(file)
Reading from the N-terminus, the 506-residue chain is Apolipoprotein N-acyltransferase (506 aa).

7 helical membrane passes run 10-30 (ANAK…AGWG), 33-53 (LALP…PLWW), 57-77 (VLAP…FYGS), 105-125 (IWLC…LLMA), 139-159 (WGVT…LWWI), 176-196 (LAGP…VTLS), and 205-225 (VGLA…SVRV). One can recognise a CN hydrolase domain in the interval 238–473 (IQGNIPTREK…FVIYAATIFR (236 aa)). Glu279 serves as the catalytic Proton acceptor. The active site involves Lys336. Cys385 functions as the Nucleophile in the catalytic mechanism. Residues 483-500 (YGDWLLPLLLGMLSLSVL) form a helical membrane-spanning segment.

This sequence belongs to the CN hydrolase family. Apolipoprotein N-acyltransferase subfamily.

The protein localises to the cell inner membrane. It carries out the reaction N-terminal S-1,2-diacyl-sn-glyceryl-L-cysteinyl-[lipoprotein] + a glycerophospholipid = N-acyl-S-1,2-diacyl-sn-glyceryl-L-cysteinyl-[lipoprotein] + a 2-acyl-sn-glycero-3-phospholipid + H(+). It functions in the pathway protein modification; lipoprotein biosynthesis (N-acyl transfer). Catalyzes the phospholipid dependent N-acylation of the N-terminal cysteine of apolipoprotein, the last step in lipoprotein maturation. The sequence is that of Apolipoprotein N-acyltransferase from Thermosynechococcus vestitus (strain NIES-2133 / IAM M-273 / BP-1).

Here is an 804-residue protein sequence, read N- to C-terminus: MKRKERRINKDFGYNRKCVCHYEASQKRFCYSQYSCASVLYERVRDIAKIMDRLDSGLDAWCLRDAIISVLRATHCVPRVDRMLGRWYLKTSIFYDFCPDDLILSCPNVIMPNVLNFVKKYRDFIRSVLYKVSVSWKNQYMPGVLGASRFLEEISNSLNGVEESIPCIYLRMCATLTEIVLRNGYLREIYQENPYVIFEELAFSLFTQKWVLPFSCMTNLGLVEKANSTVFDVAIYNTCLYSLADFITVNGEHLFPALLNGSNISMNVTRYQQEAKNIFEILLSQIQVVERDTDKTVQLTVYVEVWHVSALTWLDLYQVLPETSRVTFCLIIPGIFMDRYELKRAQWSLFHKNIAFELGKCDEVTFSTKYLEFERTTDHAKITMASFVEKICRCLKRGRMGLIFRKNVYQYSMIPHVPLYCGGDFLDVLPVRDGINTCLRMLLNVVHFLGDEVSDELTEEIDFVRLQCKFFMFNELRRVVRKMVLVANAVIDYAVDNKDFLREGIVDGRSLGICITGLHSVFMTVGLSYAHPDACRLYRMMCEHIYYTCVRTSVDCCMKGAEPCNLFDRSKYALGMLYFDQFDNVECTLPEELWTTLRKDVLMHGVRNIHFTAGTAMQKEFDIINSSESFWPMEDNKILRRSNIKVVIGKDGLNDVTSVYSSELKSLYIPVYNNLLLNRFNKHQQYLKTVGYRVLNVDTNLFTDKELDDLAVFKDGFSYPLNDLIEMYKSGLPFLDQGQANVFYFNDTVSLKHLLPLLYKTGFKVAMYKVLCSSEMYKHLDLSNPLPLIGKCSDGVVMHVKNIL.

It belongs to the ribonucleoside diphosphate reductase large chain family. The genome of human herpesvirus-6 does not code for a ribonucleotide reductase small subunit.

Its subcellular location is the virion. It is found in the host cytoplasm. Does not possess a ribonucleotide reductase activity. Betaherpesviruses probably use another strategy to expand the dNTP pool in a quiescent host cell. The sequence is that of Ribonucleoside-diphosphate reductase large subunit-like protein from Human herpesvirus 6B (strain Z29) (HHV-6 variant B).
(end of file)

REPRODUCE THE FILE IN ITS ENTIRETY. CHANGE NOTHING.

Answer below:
Reading from the N-terminus, the 506-residue chain is Apolipoprotein N-acyltransferase (506 aa).

7 helical membrane passes run 10-30 (ANAK…AGWG), 33-53 (LALP…PLWW), 57-77 (VLAP…FYGS), 105-125 (IWLC…LLMA), 139-159 (WGVT…LWWI), 176-196 (LAGP…VTLS), and 205-225 (VGLA…SVRV). One can recognise a CN hydrolase domain in the interval 238–473 (IQGNIPTREK…FVIYAATIFR (236 aa)). Glu279 serves as the catalytic Proton acceptor. The active site involves Lys336. Cys385 functions as the Nucleophile in the catalytic mechanism. Residues 483-500 (YGDWLLPLLLGMLSLSVL) form a helical membrane-spanning segment.

This sequence belongs to the CN hydrolase family. Apolipoprotein N-acyltransferase subfamily.

The protein localises to the cell inner membrane. It carries out the reaction N-terminal S-1,2-diacyl-sn-glyceryl-L-cysteinyl-[lipoprotein] + a glycerophospholipid = N-acyl-S-1,2-diacyl-sn-glyceryl-L-cysteinyl-[lipoprotein] + a 2-acyl-sn-glycero-3-phospholipid + H(+). It functions in the pathway protein modification; lipoprotein biosynthesis (N-acyl transfer). Catalyzes the phospholipid dependent N-acylation of the N-terminal cysteine of apolipoprotein, the last step in lipoprotein maturation. The sequence is that of Apolipoprotein N-acyltransferase from Thermosynechococcus vestitus (strain NIES-2133 / IAM M-273 / BP-1).

Here is an 804-residue protein sequence, read N- to C-terminus: MKRKERRINKDFGYNRKCVCHYEASQKRFCYSQYSCASVLYERVRDIAKIMDRLDSGLDAWCLRDAIISVLRATHCVPRVDRMLGRWYLKTSIFYDFCPDDLILSCPNVIMPNVLNFVKKYRDFIRSVLYKVSVSWKNQYMPGVLGASRFLEEISNSLNGVEESIPCIYLRMCATLTEIVLRNGYLREIYQENPYVIFEELAFSLFTQKWVLPFSCMTNLGLVEKANSTVFDVAIYNTCLYSLADFITVNGEHLFPALLNGSNISMNVTRYQQEAKNIFEILLSQIQVVERDTDKTVQLTVYVEVWHVSALTWLDLYQVLPETSRVTFCLIIPGIFMDRYELKRAQWSLFHKNIAFELGKCDEVTFSTKYLEFERTTDHAKITMASFVEKICRCLKRGRMGLIFRKNVYQYSMIPHVPLYCGGDFLDVLPVRDGINTCLRMLLNVVHFLGDEVSDELTEEIDFVRLQCKFFMFNELRRVVRKMVLVANAVIDYAVDNKDFLREGIVDGRSLGICITGLHSVFMTVGLSYAHPDACRLYRMMCEHIYYTCVRTSVDCCMKGAEPCNLFDRSKYALGMLYFDQFDNVECTLPEELWTTLRKDVLMHGVRNIHFTAGTAMQKEFDIINSSESFWPMEDNKILRRSNIKVVIGKDGLNDVTSVYSSELKSLYIPVYNNLLLNRFNKHQQYLKTVGYRVLNVDTNLFTDKELDDLAVFKDGFSYPLNDLIEMYKSGLPFLDQGQANVFYFNDTVSLKHLLPLLYKTGFKVAMYKVLCSSEMYKHLDLSNPLPLIGKCSDGVVMHVKNIL.

It belongs to the ribonucleoside diphosphate reductase large chain family. The genome of human herpesvirus-6 does not code for a ribonucleotide reductase small subunit.

Its subcellular location is the virion. It is found in the host cytoplasm. Does not possess a ribonucleotide reductase activity. Betaherpesviruses probably use another strategy to expand the dNTP pool in a quiescent host cell. The sequence is that of Ribonucleoside-diphosphate reductase large subunit-like protein from Human herpesvirus 6B (strain Z29) (HHV-6 variant B).